December 1, 2016
For a growing number of people, getting a tattoo is a rite of passage, but for Belgian migrant and talented Noosa-based tattoo artist Jeffrey Robinson, his dream to be on the other side of the tattoo gun was an opportunity worth crossing oceans for.
The buzz of the needles, the smell of rubbing alcohol mixed with the faint scent of ink – there is something oddly electric about the atmosphere in a tattoo studio.
As Divinyls frontwoman Chrissy Amphlett once sang, “It’s a fine line between pleasure and pain”, and those who have experienced the bite of a tattoo gun know the truth of this statement only too well.
It’s the reason why getting a tattoo is a bucket list experience for so many and why people often return for more time and time again, with the surge of adrenaline and the thrill of having their own personal piece of permanent body art enough to counteract the discomfort of the process itself.
But for some, their love of ‘ink’ runs far more than skin deep. For some, it’s a passion that’s seen them instead get behind the tattoo gun – as is the case for Belgian migrant, Jeffrey Robinson.
While few can say they’ve truly given up everything to pursue their dream, Jeffrey has done just that, and although it’s been a hard journey, he has emerged triumphant.
Art has always been the passion that drives Jeffrey. From when he was a child right through to when he was choosing his career path, it spoke to him, resulting in him undertaking a Diploma in Graphic Design. But when the Global Financial Crisis hit, Jeffrey found his plans derailed.
“I started working in restaurants because there wasn’t any work in anything else,” says Jeffrey. “I started out as a dishy, then became a second hand cook, and worked my way up to being a self-taught chef.”
While Jeffrey says he loves cooking, he found himself growing more and more discontent. But it wasn’t until he went through a rough break-up that he realised just how much he’d let his dreams go.
“I was trying to please everybody else, so once I realised there was no one else to please, I asked myself, ‘What will make me happy?’.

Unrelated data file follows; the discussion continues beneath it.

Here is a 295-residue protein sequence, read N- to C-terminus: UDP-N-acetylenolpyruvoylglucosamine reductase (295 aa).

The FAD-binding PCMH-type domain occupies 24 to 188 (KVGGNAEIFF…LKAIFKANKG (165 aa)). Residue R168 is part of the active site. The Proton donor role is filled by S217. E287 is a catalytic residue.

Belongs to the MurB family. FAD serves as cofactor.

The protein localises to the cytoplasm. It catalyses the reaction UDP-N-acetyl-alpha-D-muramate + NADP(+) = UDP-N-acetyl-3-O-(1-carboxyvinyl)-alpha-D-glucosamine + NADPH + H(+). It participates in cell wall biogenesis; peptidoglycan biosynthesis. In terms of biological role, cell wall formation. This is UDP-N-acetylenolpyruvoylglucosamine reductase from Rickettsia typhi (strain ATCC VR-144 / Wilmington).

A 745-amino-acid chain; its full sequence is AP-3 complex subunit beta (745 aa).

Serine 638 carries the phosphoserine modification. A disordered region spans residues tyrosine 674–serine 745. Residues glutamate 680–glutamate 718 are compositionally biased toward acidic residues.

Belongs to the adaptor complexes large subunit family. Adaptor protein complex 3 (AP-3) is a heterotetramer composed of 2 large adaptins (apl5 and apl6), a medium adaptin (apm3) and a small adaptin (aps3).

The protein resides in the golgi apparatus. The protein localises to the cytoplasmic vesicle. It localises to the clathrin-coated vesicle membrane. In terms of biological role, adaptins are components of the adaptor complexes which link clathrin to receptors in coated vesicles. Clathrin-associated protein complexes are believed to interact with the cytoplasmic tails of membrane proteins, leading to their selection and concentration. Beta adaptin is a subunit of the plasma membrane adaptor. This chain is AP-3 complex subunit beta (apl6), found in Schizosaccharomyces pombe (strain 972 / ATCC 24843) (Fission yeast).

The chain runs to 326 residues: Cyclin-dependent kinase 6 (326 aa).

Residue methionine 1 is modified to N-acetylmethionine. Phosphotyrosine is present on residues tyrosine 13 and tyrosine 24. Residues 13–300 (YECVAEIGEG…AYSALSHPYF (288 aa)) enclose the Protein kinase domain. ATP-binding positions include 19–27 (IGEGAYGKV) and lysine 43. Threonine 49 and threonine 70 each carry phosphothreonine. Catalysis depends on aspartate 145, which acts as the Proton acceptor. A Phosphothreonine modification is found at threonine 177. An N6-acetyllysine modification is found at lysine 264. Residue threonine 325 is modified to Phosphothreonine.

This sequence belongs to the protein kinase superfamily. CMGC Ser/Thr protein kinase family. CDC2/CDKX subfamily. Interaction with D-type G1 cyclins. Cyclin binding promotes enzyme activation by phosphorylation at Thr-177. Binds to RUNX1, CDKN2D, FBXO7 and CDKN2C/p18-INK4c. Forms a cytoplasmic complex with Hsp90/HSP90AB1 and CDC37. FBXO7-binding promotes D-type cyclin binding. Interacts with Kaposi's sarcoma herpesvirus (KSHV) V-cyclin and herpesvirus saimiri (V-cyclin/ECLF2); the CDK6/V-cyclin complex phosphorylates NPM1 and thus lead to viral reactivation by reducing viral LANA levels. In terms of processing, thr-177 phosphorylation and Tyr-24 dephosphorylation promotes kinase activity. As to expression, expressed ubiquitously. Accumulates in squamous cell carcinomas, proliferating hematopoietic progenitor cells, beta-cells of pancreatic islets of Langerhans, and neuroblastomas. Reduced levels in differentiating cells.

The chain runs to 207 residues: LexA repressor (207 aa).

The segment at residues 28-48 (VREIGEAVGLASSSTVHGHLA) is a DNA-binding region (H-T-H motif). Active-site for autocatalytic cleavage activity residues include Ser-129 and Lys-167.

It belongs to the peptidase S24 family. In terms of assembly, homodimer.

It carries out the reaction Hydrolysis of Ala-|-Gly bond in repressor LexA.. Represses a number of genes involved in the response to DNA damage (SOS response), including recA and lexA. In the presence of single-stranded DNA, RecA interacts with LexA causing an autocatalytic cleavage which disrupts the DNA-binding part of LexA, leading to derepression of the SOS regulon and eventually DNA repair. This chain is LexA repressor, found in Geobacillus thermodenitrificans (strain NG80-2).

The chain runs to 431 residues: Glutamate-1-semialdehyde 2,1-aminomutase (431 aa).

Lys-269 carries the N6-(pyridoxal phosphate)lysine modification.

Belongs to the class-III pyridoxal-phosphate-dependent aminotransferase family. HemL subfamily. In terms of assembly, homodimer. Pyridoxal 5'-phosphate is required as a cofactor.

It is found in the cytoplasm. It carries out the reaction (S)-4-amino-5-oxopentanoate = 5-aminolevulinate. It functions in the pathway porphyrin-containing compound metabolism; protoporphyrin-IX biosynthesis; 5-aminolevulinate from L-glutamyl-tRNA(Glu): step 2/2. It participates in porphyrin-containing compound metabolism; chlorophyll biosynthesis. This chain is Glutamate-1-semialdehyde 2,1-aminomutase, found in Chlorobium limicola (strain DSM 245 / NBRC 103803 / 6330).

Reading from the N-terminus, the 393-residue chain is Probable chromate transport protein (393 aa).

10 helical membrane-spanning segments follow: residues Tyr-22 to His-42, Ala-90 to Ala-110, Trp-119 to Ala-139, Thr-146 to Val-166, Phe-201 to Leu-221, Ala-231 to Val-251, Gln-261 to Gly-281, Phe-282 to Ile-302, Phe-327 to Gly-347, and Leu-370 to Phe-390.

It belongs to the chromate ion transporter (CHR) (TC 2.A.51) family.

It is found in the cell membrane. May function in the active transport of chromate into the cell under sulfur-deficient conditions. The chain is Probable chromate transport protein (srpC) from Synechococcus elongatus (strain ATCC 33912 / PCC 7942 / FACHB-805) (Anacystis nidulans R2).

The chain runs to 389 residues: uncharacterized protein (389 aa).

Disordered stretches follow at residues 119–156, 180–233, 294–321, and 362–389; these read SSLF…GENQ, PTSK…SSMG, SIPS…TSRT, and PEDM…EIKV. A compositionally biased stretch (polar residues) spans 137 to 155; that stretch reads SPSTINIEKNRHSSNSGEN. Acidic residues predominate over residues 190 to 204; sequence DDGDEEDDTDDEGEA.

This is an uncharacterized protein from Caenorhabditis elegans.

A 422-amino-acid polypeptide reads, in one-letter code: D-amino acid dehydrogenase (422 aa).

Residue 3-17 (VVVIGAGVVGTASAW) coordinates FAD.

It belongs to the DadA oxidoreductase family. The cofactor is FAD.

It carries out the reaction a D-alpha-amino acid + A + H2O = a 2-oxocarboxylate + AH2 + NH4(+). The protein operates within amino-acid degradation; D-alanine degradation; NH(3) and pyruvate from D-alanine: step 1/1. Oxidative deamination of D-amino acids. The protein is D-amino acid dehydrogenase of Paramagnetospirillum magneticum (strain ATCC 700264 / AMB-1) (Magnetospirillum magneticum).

“I realised I had lost the artistic side of myself so I threw myself into that. Art is a good way to learn about yourself because you have to dig deep,” says Jeffrey.
“I had a friend who was a tattoo artist and he was the one who planted the seed in my head (of becoming a tattoo artist), and from that point I just couldn’t stop thinking about it. So I decided to start again from scratch. And when that clicked, everything just fell into place – it was like a red carpet rolling out before me and there were no other options for me – I had to follow it.”
Knowing the likelihood of finding his desired work in Belgium – a country he says lacks love for body art – Jeffrey moved to Australia, but it wasn’t an easy path; he spent a year trying to convince his mentor to train him and nearly two years as an apprentice, during which he had to take up a second job as a chef to make ends meet.
I realised I had lost the artistic side of myself so I threw myself into that. Art is a good way to learn about yourself because you have to dig deep.”
Yet Jeffrey is grateful for the experience, and credits leading Gold Coast tattoo artist Marco Ventura with honing his skills by pushing him to achieve greater things.
It was during this time that Jeffrey finally experienced the rush of giving his first tattoo, along with another first – body art of his own. His left leg – the only place where his ink is visible to others – is a canvas of his work.
“I’d never had a tattoo before, so I thought, ‘I have to know what I’m inflicting’,” he says, pointing to his first attempt, a stylised portrait of Bill Murray on his ankle. “I felt like I owed it to the customers. If I made a mistake, I wanted it to be on myself.
“I can’t remember a day I was more nervous than the day I first tattooed another person. It’s not even just the first one – it was more like the first 10 or 15. Even now I still get a bit nervous. If someone trusts me enough to offer up part of their body, I think I owe it to them to be just a little bit nervous. Every tattoo has to be important.”
Since his leap of faith coming to Australia four years ago, Jeffrey has become a licensed tattoo artist and met the love of his life Valerie, tying the knot earlier this year. And having achieved his goal with the opening of his own studio in Tewantin in September, Jeffrey has now set his sights on improving the public’s perception of his industry.
“A lot of people see tattoos and automatically judge, but you don’t fully know a person’s story until you talk to them,” says Jeffrey.
“That’s what I find exciting about this job; you hear some incredible stories. My oldest customer to get their first tattoo was a 74-year-old great grandmother and she was a great laugh. I’ve also done cover ups of mastectomy scars for breast cancer survivors – my mum died from breast cancer when I was 18, so that’s close to my heart.
“If you form a connection with the customer, naturally you feel involved and you better understand what they’re looking for. And in our industry, there is as much diversity as there are artists; that’s why it’s so important for customers to find an artist they have a connection with.”
In the words of LA Ink star Kat Von D, “I am a canvas of my experiences, my story is etched in lines and shading,” and while Jeffrey Robinson’s story is already a detailed tapestry, this tenacious yet humble man has plenty more canvas left to fill.